Crown calls out to Bess from his hiding-place in the thicket, and remonstrates with her. He has been living on bird eggs and oysters, but he is missing human society; Bess tells him she is living decent with Porgy, but Crown reminds her that any relationship was to be temporary, and he will be coming to collect her; meanwhile, she has him as her man tonight. The boat leaves without her.

ACT 2.3  Catfish Row
A week later, Bess has returned from the island in a delirious state. Peter is out of  jail, still puzzled. Serena invokes Doctor Jesus to heal Bess. Peter the honey man joins the strawberry woman and the crab man as they tunefully advertize their wares.
   Bess is now conscious, and Porgy knows she has been with Crown; she confesses that he will be coming to claim her, but in another love-duet they say: “I loves you, Porgy, don’t let him take me”; “You got Porgy, you got a man”.
   (A hurricane is coming.)

ACT 2.4  Catfish Row (Charleston, South Carolina) Serena’s Room
The hurricane has arrived, and  they are all taking refuge in Serena’s room. (Don’t panic.) Doctor Jesus is being beseeched to look down in pity: “Put Yo’ lovin’ arms thru de roof of dis house an’ lif’ me to Yo’ bosom till de storm is over”.  The thunder and rain is understood as his weeping and mumbling in anger; but ‘dat Satan’ is suspected of having a hand in the lightning  and ‘raisin’ hell upon dis earth’, and he needs to be tied up and thrown back to where he belongs, by the Hev’nly Father. Professor Jesus is also invoked to “teach  Yo’ ignorant chillen how to combat de fires an’ torments of dat black visitation from below”. Captain Jesus is humbly requested to treat his soldiers softly, but they are willing to die for him. “Lawd hab mercy”. Serena thinks Gabriel might  “soun’ dat trumpet an’ de graveya’ds spew up de dead”; but Sportin’ Life (yes that spiv is there) says “We had storm befo’. I ain’t so sure this is Judgement Day”. Clara holds her baby close, and does a reprise of Summertime. Porgy and Bess are sure that nobody could survive on Kittiwah Island, but “Oh dere’s someone knockin’ at de do’”, and it is Crown, come to claim Bess. Porgy protests, but he is thrown to the floor.  Serena orders him to behave himself, or God might strike him dead. Crown retorts that God is his friend, and they have been  wrestling together all the way from the island. Crown sings his blasphemous ‘aria’, to the consternation of the company. Clara looks through the window and sees her Jake’s boat upside down in the water; she passes the baby to Bess and rushes out. Eventually Crown follows her, to prove he is a greater man than Porgy.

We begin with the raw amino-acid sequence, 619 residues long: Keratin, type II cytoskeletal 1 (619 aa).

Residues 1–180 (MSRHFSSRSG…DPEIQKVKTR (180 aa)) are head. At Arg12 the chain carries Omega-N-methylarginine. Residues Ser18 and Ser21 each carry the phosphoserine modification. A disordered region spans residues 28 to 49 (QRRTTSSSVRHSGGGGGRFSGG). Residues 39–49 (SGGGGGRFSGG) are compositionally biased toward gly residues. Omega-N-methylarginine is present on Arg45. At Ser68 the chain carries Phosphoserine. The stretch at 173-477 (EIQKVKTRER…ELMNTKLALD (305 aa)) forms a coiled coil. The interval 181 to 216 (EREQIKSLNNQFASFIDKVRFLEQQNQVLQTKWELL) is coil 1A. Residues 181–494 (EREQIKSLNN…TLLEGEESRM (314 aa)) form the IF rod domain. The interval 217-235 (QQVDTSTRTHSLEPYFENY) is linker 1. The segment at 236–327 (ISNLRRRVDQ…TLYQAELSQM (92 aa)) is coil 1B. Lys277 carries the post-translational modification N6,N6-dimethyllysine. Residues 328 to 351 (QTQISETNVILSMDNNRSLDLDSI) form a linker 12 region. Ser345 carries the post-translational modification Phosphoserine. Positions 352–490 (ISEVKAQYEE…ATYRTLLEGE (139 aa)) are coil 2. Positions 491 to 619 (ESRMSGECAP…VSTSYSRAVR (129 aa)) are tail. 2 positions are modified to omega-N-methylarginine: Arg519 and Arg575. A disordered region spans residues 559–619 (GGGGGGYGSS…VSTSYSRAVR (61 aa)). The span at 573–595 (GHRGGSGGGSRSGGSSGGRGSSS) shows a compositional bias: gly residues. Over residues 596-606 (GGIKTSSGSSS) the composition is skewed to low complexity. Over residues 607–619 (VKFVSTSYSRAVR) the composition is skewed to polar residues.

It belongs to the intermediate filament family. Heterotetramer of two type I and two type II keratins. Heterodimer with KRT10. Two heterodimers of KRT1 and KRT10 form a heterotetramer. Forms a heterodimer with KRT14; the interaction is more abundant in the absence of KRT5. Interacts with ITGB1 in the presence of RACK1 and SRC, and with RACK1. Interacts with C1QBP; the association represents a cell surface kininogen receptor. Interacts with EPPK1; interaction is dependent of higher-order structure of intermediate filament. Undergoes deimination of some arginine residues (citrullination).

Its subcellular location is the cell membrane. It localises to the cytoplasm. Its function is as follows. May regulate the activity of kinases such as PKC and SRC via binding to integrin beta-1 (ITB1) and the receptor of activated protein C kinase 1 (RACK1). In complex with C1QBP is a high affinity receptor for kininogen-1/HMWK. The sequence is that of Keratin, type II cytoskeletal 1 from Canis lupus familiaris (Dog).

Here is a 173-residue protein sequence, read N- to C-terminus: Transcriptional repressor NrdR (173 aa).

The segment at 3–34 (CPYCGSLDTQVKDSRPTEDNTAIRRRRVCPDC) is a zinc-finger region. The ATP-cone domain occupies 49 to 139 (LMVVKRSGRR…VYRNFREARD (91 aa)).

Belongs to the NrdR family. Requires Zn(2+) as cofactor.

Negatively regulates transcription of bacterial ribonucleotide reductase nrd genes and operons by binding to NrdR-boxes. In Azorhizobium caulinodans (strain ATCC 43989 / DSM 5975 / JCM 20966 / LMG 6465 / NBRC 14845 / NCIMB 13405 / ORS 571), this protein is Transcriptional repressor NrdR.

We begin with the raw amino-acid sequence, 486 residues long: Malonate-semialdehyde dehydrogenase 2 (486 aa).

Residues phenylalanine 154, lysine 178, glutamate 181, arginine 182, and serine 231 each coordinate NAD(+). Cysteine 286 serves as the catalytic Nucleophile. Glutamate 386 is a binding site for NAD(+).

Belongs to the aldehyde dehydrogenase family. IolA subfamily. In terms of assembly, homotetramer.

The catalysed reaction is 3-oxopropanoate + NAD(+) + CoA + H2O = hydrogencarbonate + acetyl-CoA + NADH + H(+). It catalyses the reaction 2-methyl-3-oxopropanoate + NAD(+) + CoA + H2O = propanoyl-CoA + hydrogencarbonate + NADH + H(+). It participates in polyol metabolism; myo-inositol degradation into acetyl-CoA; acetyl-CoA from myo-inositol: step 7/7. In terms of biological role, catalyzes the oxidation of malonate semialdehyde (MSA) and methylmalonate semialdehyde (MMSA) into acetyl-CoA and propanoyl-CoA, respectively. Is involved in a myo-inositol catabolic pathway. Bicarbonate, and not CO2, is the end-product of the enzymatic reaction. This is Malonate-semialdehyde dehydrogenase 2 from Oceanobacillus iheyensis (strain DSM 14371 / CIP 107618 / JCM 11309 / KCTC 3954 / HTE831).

ACT 3.1 Catfish Row
Dusk. The storm has ended. The folk sing “don’t you be downhearted, Jesus is walkin’ on de water”, to Clara, and Jake (now gone underwater), and even Crown. SL is rebuked by Maria for being disrespectful. Bess sings Summertime to the baby. Crown comes in and is stabbed in the back by Porgy, and then throttled. Porgy exults: “Bess, you got a man now, you got Porgy”.

ACT 3.2 Catfish Row
It is two months since Crown killed the husband of Serena Robbins, and a detective and a coroner arrive to interview her; none of the women cooperate: “We ain’t see nuttin’ boss”. So Porgy is summoned to identify the body. and he is dragged off, declaring that he will not look at Crown’s face. SL now makes his move to entice Bess away, on  “a boat dat’s leavin’ soon  for New York”. He plies her with dope (Happy Dust), but she calls him a rattlesnake and goes inside.

ACT 3.3 Catfish Row
One week later. Porgy returns. He had indeed kept his eyes shut at the inquest, and he was jailed for contempt of court. But he took his lucky bones with him (hidden in his mouth) and won a heap from his fellow-prisoners. So he has presents for people, especially Bess. But where is she? Gone to the debbil, with SpL; he had convinced her that Porgy had been jailed for life. She has moved to New York. (In the original text he calls for his goat and cart; we see him walk away, dragging his legs). “Oh Lawd, I’m on my way  to a Heavn’ly lan’”. We are left in the dark about the outcome.

London Philharmonic Orchestra, Glyndebourne Chorus, Simon Rattle

No comments:

Post a Comment